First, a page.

South Africa asks ICJ to order Gaza ceasefire, halt Israel’s Rafah assault | United Nations News

As Israel escalates assault on the crowded southern city of Rafah, lawyers tell court, ‘If Rafah falls, so too does Gaza.’

South Africa has urged the International Court of Justice (ICJ) to order Israel to halt its assault on Rafah as part of its case accusing Israel of genocide against the Palestinians.

South Africa, which filed its case in January over Israel’s war on Gaza, is seeking additional emergency measures over its offensive on Rafah, a city in the southern Gaza Strip where more than one million displaced Palestinians had sought shelter from Israeli attacks on other parts of the enclave.

It told the court in The Hague on Thursday that the Palestinian people are facing “ongoing annihilation” and the assault on Rafah was “part of the endgame in which Gaza is utterly destroyed”.

Israel is pressing on with its attacks in Rafah despite “explicit warnings” that they could carry “genocidal” consequences, South African lawyer Tembeka Ngcukaitobi said.

Israel, which has rejected South Africa’s claim that it is violating the 1949 Genocide Convention as baseless, will respond on Friday.

Minutes before the court hearings opened, Israeli Defence Minister Yoav Gallant said the widely criticised operation in Rafah “will continue as additional forces will enter” the area.

Rafah is a tiny, overcrowded city where hundreds of thousands of Palestinians have taken shelter in tents and are facing the rapid spread of diseases and a severe lack of food and clean water. The only hospital in the area has shut down, leaving only a small facility that has been overwhelmed.

 

Judges at the ICJ have previously issued provisional measures, ordering Israel to take actions to limit humanitarian suffering in Gaza.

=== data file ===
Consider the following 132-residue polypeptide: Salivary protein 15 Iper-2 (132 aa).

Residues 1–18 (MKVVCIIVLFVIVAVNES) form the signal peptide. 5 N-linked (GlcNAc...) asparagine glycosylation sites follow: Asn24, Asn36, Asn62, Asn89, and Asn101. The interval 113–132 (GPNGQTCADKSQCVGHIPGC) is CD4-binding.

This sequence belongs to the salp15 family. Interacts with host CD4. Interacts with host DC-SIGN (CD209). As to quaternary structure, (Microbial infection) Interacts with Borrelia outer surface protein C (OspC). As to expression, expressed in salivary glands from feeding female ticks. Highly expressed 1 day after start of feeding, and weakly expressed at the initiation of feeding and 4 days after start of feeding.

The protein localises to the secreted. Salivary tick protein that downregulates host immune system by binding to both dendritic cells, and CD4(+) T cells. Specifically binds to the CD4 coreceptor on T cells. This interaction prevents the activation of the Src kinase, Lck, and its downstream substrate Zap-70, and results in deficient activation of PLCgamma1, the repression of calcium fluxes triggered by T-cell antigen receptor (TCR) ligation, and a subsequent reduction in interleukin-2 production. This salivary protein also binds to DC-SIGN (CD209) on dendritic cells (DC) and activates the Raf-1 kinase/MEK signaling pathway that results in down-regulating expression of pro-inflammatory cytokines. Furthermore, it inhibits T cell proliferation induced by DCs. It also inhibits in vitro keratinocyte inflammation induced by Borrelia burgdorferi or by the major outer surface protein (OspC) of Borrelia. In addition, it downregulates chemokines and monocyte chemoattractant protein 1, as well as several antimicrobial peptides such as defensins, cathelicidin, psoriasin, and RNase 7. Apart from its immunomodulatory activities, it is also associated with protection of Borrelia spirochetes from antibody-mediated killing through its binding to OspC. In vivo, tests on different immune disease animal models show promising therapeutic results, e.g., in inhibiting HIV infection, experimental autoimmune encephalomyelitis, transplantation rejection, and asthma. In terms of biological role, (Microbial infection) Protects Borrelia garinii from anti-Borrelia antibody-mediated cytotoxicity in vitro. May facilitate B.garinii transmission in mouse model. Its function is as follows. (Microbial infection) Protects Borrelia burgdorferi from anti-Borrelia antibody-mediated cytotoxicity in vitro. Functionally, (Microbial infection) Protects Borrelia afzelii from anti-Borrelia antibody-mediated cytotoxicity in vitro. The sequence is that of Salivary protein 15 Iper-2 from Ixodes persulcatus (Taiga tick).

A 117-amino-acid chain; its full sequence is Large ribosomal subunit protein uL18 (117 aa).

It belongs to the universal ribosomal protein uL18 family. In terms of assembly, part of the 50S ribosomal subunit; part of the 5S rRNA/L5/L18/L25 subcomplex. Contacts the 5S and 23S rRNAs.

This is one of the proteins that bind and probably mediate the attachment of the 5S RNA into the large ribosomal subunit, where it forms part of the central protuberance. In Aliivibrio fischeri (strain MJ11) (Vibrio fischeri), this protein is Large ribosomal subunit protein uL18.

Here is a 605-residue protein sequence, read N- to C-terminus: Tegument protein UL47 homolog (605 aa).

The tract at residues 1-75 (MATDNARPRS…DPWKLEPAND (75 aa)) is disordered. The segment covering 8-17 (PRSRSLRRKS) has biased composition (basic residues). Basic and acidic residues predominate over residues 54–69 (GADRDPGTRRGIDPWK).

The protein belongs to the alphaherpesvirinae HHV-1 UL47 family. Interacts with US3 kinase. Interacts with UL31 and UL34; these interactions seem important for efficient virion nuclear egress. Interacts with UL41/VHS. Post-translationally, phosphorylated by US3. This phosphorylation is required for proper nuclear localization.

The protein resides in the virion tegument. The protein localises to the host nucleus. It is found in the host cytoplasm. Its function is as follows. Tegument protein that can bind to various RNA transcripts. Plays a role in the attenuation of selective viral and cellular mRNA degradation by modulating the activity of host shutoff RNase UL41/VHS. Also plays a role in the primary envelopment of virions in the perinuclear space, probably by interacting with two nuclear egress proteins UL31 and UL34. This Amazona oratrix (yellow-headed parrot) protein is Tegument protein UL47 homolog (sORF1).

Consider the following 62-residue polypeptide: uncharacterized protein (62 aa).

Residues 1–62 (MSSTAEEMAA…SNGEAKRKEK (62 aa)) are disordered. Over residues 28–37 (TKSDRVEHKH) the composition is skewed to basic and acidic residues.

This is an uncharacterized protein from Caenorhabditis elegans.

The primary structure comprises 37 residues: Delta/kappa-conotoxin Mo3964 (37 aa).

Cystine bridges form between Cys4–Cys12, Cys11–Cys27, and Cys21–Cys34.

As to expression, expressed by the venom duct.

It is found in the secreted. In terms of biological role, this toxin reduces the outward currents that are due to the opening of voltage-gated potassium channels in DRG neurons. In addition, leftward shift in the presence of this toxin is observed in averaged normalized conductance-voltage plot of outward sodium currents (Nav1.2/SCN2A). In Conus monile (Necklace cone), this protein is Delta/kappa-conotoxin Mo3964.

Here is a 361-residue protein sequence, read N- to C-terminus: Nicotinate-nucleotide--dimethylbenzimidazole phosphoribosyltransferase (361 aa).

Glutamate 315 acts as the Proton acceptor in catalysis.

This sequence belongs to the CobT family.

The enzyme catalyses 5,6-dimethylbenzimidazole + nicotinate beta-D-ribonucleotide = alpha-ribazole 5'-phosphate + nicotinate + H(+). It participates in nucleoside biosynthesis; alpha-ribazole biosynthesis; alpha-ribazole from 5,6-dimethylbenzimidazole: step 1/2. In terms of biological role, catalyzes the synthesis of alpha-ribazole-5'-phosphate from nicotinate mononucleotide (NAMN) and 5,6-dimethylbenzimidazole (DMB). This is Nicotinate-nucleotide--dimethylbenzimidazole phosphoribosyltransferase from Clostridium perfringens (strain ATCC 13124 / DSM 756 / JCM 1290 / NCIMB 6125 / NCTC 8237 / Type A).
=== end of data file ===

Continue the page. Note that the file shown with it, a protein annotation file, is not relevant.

Among those provisions was for Israel to ensure basic food supplies arrive without delay to the Palestinians in Gaza, all of whom are suffering from severe hunger – some have even faced famine – as a result of Israel’s total siege.

This month, the Israeli army seized and shut down the Palestinian side of the Rafah border crossing between the Gaza Strip and Egypt, a vital entry point for humanitarian aid. Aid agencies have warned that the closure significantly hindered their operations.

Because it is Gaza’s primary hub for humanitarian assistance, “if Rafah falls, so too does Gaza,” South Africa said in a written submission to the court.

“The thwarting of humanitarian aid cannot be seen as anything but the deliberate snuffing-out of Palestinian lives. Starvation to the point of famine,” lawyer Adila Hassim said.

‘Wiping Gaza from the map’

South Africa also asked the ICJ, the top court of the United Nations, to order Israel to cease its military operations in the Gaza Strip and to immediately withdraw from all of the territory.

It asked the ICJ to order Israel to allow unimpeded access to Gaza for UN officials, aid groups, journalists and investigators. It added that Israel has so far ignored and violated earlier court orders.

It also asked the court to ensure Israel reports back on its measures taken to adhere to the orders.

“The key point today is that Israel’s declared aim of wiping Gaza from the map is about to be realised,” South Africa’s legal representative Vaughan Lowe said to the judges.

“Further, evidence of appalling crimes and atrocities is literally being destroyed and bulldozed, in effect wiping the slate clean for those who’ve committed these crimes and making a mockery of justice,” he said.

Another attorney for South Africa, Max du Plessis, said Israel’s declared safe zones were a “cruel distortion” because people were often too starved to flee. Those strong enough to leave to shelters were sometimes attacked by Israeli forces, he said.

“There is nothing humanitarian about these humanitarian zones,” he said. “Israel’s genocide of Palestinians continues through military attacks and man-made starvation.”

About half a million Palestinians have been displaced in recent days as a result of Israel’s ground and aerial campaign in the north and south of the Strip, according to UN figures.

Israel’s assault has killed at least 35,000 people in Gaza, according to Palestinian health authorities.

The hearings on Thursday and Friday will focus only on issuing emergency measures. It will likely take years before the court rules on the merits of the genocide case.

The ICJ’s rulings and orders are binding and without appeal. While the court has no way to enforce them, an order against a country could hurt its international reputation and set legal precedents.

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